How Difficult Is It To Learn A New Language, Really?
You’re probably familiar with these situations: You’ve spent hours studying new vocabulary, but at the crucial moment, you just can’t remember the right word. Or when you’re listening to native speakers, you suddenly don’t understand anything. What gives?
Don’t worry, both of these scenarios are normal! At Babbel, we know that language learning is fun, but it can also be hard work. So how hard is it to learn a new language? And why is picking up a new language so challenging at times? The answer to both questions is simple: Each language is unique and has characteristics that distinguish it from other languages. With every new language, mastering these characteristics poses a challenge for our brain. Of course, there are easier languages and harder languages, but here are generally the biggest obstacles for learners:
Different Writing Systems
Arabic, Mandarin, Hindi — some of the most spoken languages in the world use a different writing system than the Latin alphabet. This can be daunting at first glance, because if you want to learn one of these languages, you’ll also have to deal with the unfamiliar characters. For example, it’s best to familiarize yourself with the Cyrillic alphabet before you learn your first words in Russian. This endeavor is especially worthwhile because it opens the door to so much of the world: Numerous other Eastern European and Central Asian languages such as Serbian, Belarusian or Mongolian also use the Cyrillic alphabet.
You probably know people who speak English fluently and without any mistakes, but whose accent reveals that English isn’t their native language. Why is it so hard to fully master the pronunciation of another language?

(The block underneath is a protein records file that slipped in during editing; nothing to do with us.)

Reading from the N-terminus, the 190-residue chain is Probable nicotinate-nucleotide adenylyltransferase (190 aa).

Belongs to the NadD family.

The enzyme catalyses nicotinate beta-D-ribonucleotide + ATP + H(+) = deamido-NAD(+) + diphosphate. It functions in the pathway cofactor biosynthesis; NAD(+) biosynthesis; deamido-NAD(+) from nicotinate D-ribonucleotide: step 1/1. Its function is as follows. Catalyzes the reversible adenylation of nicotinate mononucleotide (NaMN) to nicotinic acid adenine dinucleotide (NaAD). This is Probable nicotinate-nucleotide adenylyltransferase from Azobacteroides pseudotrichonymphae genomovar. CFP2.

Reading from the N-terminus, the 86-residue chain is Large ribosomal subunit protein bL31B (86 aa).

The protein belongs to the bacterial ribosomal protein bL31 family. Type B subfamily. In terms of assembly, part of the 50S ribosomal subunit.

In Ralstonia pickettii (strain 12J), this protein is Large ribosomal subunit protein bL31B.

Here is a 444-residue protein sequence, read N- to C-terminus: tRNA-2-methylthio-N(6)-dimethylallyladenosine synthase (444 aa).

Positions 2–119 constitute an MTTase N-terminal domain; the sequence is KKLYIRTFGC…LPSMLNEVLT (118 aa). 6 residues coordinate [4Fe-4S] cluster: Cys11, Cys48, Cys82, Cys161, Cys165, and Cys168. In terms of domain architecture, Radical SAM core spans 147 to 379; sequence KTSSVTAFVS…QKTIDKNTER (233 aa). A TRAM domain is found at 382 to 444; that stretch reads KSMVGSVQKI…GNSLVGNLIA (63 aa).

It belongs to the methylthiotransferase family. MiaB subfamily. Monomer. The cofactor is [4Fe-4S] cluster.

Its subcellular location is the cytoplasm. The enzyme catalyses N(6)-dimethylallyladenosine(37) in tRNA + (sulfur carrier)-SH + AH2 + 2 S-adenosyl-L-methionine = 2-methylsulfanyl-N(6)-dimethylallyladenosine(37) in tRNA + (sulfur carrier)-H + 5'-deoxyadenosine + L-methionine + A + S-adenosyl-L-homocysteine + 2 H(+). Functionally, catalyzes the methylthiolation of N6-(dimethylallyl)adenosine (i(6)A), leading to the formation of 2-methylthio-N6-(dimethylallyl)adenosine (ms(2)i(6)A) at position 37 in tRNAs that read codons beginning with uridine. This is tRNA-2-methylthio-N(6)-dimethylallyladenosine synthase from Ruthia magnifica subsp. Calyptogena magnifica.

The answer comes from biology: Babies are theoretically capable of forming all kinds of sounds. When we’re children, we’re surrounded by the sounds of our native language, and we learn to practice them and distinguish them from similar sounds. But then our brains lose the ability to make and differentiate sounds that it doesn’t hear regularly.
When you learn a language as an adult, you often have trouble with pronunciation because your speech organs have to learn to make brand new sounds.
For Polish native speakers, pronouncing words like cześć (hello) and pięćdziesiąt (fifty) is easy, but for anyone learning Polish as a second language, it’s a major challenge. For people learning English, the difference between a short i (as in “bit”) and a long ee (as in “beet”) is difficult to hear, while it’s easy for native speakers to distinguish. (If you don’t believe me, just think back to a time where a non-native speaking colleague said “beach” and it came out sounding a lot more like an insult…)
There’s only one thing that can help: Practice, practice, practice! And the best practice includes exercises to better train your pronunciation. But in the end, having an accent isn’t a bad thing. On the contrary, native speakers often find them charming!
Watch Out For False Friends
In many languages you’ll come across so-called false friends — words that look or sound similar to English, but mean something completely different. Naturally, these can quickly lead to misunderstandings.
The silver lining for false friends? After you’ve made the mistake once, you’ll probably remember the difference in the future!
For example, you might be tempted to use the Spanish word embarazada to say “embarrassed,” because it looks uncannily like the English word. Unfortunately, embarazada isn’t a cognate, but a very false friend: It actually means “to be pregnant.” If you want to express your embarrassment (perhaps after using this false friend incorrectly), you’ll want to say “Tengo vergüenza” instead.
Even more confounding is the German word Gift. You might want to be very careful if someone offers it to you, because they’re not giving you a present, but poison! Confusing, right?